It's time to do a series of postings on strategy as a way to motivate myself to understand it. Michael Porter's (even if he is from Harvard Business School :) ) Competitive Strategy: Techniques for Analyzing Industries and Competitors (originally published in 1980) still stands as the classic work in the field. Unlike most management books, it's free of jargon and clearly written.
Porter notes that ultimately there are three approaches (i.e. strategies) for outperforming other competitors in the industry.
- overall cost leadership
Overall Cost Leadership. A couple of years ago I visited Dell Computer for an Executive Briefing. One theme came across loud and clear in everyhing they do. They are relentless in cost cutting. What penny pinchers I thought! But Dell has written and re-written the book on seizing overall cost leadership. First, they started with desktops, then laptops, then servers, then printers, and the list goes on and on. As Porter notes, "a cost leadership strategy can sometimes revolutionize an industry". Dell has and continues to do so in the way it manages its supply chain.
Differentiation. Differentiating a product or service means creating a product or service which is perceived industrywide as being unique. How about that iPod? Apple's iPod is not unique as a digital entertainment device. But its style and design are. This results in brand loyalty and lower sensitivity to price. I'm willing to pay extra for my iPod!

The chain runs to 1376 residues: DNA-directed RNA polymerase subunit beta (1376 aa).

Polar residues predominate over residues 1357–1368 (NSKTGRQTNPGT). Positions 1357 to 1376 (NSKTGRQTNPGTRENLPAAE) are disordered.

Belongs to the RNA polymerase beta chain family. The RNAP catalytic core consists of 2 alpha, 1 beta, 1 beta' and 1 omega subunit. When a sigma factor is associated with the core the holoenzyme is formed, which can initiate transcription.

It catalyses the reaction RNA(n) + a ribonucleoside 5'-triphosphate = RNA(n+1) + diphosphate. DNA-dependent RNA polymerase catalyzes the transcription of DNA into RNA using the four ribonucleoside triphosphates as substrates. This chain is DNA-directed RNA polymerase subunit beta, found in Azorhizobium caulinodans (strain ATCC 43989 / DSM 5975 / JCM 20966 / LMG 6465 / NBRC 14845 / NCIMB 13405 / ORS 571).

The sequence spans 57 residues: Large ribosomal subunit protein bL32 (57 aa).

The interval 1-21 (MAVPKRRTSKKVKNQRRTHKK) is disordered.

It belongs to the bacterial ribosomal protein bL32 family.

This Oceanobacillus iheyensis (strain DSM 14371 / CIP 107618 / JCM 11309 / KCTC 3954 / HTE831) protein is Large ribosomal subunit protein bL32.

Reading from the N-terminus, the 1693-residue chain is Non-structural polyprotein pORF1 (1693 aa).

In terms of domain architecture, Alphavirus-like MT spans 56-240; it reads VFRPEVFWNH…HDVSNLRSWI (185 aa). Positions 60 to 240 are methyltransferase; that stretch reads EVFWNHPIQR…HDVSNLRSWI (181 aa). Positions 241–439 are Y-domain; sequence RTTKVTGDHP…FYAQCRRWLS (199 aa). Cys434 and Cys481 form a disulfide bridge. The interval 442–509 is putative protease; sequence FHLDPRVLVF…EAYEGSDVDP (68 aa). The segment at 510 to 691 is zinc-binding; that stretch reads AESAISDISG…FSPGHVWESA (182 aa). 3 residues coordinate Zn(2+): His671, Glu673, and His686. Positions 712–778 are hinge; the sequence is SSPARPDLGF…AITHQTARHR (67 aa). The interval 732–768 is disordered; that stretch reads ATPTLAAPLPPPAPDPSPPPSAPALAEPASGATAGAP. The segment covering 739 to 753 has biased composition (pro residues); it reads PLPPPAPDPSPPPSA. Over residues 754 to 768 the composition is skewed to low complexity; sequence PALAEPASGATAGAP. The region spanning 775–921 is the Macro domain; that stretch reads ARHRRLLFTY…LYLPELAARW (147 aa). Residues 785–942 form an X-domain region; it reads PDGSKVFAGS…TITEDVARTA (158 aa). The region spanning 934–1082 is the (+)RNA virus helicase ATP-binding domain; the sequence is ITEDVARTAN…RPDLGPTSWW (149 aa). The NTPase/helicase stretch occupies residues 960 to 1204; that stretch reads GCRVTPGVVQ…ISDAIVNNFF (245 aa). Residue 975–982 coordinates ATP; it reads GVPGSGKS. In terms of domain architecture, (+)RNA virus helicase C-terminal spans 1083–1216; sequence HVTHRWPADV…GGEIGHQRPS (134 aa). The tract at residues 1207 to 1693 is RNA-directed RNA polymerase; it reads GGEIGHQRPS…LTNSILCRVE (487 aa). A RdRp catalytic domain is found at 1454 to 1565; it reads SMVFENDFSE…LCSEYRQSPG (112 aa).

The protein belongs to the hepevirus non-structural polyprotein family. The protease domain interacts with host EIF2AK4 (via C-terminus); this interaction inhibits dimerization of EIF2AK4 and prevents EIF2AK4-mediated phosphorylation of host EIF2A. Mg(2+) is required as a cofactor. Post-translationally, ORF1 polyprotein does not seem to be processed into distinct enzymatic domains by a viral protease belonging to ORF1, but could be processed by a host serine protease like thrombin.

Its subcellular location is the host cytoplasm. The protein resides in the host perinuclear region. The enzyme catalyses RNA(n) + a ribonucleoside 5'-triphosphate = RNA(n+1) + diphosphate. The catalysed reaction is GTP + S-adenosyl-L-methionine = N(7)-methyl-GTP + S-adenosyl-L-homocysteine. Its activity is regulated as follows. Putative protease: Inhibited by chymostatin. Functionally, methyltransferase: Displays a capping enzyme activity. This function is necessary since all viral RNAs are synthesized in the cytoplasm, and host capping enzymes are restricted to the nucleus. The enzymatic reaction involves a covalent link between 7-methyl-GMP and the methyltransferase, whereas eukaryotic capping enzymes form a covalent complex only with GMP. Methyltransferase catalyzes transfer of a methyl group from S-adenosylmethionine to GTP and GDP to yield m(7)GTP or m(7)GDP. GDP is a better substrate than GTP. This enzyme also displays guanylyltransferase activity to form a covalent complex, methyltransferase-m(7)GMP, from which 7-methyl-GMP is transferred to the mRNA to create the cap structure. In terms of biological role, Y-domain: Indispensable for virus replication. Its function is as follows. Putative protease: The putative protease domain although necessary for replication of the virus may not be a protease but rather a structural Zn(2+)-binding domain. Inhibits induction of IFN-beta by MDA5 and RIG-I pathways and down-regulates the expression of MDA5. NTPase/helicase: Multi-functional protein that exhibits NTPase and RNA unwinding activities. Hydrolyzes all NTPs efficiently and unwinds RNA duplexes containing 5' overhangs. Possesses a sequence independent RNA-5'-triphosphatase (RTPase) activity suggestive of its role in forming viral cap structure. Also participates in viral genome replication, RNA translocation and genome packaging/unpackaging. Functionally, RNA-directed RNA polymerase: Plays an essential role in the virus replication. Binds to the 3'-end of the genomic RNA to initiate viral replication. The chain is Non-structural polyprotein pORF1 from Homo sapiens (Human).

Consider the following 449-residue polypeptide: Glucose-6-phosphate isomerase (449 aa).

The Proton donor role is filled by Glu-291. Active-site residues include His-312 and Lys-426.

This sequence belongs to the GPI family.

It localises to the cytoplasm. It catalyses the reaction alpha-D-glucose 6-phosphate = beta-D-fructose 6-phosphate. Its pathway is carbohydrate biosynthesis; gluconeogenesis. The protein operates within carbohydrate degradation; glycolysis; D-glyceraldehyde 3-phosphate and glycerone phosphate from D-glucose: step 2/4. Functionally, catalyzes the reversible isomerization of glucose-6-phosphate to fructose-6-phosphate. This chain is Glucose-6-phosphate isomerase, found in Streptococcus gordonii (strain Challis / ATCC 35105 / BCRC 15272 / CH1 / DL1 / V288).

Focus. The third generic competitive strategy is focus. It can take many forms but the basic objective is to focus on a particular market segment or buyer group. Adobe (not now but in its original reincarnation) focused relentlessly on the "prosumer" (blend of professional and consumer) market by turning out high end products for graphic designers, artists, and publishers. Adobe hit a nice sweet spot by serving not only professionals but a wider market of those who want goods of a better quality than consumer items but can't afford professional items (hence the term prosumer). (note: Adobe is in the midst of reinventing its strategy to target the enterprise.)
Now here's Porter's most important point. "The three generic strategies are alternatives [emphasis mine], viable approaches to dealing with the competitive forces. The converse of the previous discussion is that the firm failing to develop its strategy in at least one of the three directions -- a firm that is "stuck in the middle" -- is in an extremely poor strategic situation."